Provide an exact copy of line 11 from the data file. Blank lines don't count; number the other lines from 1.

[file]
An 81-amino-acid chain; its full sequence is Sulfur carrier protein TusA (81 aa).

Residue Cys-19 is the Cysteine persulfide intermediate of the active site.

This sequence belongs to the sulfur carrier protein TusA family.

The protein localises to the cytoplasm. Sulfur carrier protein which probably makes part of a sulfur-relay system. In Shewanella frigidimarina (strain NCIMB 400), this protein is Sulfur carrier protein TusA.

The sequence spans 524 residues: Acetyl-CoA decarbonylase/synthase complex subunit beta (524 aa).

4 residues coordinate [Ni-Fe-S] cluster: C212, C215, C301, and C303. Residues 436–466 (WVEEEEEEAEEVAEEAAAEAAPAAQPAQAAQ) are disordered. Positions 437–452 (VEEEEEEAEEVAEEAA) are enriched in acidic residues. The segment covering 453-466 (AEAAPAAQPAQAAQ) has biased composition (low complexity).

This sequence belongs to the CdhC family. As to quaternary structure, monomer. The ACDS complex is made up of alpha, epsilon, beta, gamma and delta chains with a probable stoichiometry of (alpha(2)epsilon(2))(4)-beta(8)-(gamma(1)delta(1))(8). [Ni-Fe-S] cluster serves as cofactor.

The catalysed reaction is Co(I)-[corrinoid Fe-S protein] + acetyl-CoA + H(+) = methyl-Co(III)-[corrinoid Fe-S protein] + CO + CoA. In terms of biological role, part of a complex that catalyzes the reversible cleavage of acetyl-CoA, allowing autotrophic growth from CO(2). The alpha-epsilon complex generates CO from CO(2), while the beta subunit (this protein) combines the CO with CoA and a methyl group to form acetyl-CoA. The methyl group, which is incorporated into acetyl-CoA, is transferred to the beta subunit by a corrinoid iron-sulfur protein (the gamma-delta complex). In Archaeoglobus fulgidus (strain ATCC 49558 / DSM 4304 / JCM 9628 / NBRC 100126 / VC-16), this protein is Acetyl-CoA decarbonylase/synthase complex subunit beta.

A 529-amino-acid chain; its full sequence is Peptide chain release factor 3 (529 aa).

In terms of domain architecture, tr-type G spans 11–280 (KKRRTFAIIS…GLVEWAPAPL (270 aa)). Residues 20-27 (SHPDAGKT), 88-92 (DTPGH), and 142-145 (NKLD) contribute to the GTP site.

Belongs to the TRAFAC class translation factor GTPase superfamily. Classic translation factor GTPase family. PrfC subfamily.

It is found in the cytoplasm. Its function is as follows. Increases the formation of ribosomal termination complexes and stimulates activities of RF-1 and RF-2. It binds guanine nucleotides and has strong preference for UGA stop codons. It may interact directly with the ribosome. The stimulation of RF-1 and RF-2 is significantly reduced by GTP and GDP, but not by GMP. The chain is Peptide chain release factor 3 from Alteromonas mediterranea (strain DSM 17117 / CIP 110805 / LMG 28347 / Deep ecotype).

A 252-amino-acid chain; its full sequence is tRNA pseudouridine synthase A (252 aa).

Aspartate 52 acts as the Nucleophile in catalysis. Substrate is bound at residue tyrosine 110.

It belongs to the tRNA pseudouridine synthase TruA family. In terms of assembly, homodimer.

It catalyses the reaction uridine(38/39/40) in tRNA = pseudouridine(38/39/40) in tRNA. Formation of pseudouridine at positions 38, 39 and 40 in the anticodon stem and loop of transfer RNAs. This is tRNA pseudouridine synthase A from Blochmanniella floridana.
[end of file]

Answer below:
Belongs to the TRAFAC class translation factor GTPase superfamily. Classic translation factor GTPase family. PrfC subfamily.